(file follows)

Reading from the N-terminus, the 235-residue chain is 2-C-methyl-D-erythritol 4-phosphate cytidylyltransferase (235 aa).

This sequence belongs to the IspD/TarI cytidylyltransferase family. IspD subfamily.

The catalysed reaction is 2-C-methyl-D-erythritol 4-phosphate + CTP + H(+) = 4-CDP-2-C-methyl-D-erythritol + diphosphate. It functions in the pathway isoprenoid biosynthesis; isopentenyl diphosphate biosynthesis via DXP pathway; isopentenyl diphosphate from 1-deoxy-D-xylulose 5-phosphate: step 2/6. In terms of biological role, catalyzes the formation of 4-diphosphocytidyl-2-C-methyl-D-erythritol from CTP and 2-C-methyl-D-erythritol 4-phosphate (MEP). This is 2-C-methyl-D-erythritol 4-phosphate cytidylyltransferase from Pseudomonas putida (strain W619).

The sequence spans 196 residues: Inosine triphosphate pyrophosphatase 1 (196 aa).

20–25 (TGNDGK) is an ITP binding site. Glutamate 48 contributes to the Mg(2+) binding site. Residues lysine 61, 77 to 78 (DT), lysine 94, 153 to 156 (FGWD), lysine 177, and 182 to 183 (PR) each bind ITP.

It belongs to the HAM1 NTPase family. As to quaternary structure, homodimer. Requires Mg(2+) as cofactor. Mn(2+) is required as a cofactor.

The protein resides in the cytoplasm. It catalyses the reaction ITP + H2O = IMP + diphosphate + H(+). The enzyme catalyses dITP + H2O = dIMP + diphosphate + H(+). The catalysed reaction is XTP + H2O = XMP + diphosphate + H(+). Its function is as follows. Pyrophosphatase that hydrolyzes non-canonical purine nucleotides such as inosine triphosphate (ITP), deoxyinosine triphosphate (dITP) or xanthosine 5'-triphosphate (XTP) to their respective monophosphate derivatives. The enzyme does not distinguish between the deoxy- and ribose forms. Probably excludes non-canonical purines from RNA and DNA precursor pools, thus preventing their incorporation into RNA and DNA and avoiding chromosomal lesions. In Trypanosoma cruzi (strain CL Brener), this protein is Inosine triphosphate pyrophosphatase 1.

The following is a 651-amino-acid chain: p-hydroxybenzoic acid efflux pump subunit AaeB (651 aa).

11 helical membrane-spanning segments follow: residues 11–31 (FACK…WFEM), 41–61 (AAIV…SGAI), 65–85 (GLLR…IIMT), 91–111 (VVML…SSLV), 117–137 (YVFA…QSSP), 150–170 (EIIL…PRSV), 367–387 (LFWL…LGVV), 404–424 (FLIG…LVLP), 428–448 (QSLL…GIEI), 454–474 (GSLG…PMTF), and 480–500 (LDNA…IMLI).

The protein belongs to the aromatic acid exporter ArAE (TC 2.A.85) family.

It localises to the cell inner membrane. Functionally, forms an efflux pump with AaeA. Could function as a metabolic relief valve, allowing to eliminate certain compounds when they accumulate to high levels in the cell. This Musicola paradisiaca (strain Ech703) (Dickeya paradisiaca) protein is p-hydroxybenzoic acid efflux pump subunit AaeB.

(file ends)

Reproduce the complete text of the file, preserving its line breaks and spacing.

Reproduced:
Reading from the N-terminus, the 235-residue chain is 2-C-methyl-D-erythritol 4-phosphate cytidylyltransferase (235 aa).

This sequence belongs to the IspD/TarI cytidylyltransferase family. IspD subfamily.

The catalysed reaction is 2-C-methyl-D-erythritol 4-phosphate + CTP + H(+) = 4-CDP-2-C-methyl-D-erythritol + diphosphate. It functions in the pathway isoprenoid biosynthesis; isopentenyl diphosphate biosynthesis via DXP pathway; isopentenyl diphosphate from 1-deoxy-D-xylulose 5-phosphate: step 2/6. In terms of biological role, catalyzes the formation of 4-diphosphocytidyl-2-C-methyl-D-erythritol from CTP and 2-C-methyl-D-erythritol 4-phosphate (MEP). This is 2-C-methyl-D-erythritol 4-phosphate cytidylyltransferase from Pseudomonas putida (strain W619).

The sequence spans 196 residues: Inosine triphosphate pyrophosphatase 1 (196 aa).

20–25 (TGNDGK) is an ITP binding site. Glutamate 48 contributes to the Mg(2+) binding site. Residues lysine 61, 77 to 78 (DT), lysine 94, 153 to 156 (FGWD), lysine 177, and 182 to 183 (PR) each bind ITP.

It belongs to the HAM1 NTPase family. As to quaternary structure, homodimer. Requires Mg(2+) as cofactor. Mn(2+) is required as a cofactor.

The protein resides in the cytoplasm. It catalyses the reaction ITP + H2O = IMP + diphosphate + H(+). The enzyme catalyses dITP + H2O = dIMP + diphosphate + H(+). The catalysed reaction is XTP + H2O = XMP + diphosphate + H(+). Its function is as follows. Pyrophosphatase that hydrolyzes non-canonical purine nucleotides such as inosine triphosphate (ITP), deoxyinosine triphosphate (dITP) or xanthosine 5'-triphosphate (XTP) to their respective monophosphate derivatives. The enzyme does not distinguish between the deoxy- and ribose forms. Probably excludes non-canonical purines from RNA and DNA precursor pools, thus preventing their incorporation into RNA and DNA and avoiding chromosomal lesions. In Trypanosoma cruzi (strain CL Brener), this protein is Inosine triphosphate pyrophosphatase 1.

The following is a 651-amino-acid chain: p-hydroxybenzoic acid efflux pump subunit AaeB (651 aa).

11 helical membrane-spanning segments follow: residues 11–31 (FACK…WFEM), 41–61 (AAIV…SGAI), 65–85 (GLLR…IIMT), 91–111 (VVML…SSLV), 117–137 (YVFA…QSSP), 150–170 (EIIL…PRSV), 367–387 (LFWL…LGVV), 404–424 (FLIG…LVLP), 428–448 (QSLL…GIEI), 454–474 (GSLG…PMTF), and 480–500 (LDNA…IMLI).

The protein belongs to the aromatic acid exporter ArAE (TC 2.A.85) family.

It localises to the cell inner membrane. Functionally, forms an efflux pump with AaeA. Could function as a metabolic relief valve, allowing to eliminate certain compounds when they accumulate to high levels in the cell. This Musicola paradisiaca (strain Ech703) (Dickeya paradisiaca) protein is p-hydroxybenzoic acid efflux pump subunit AaeB.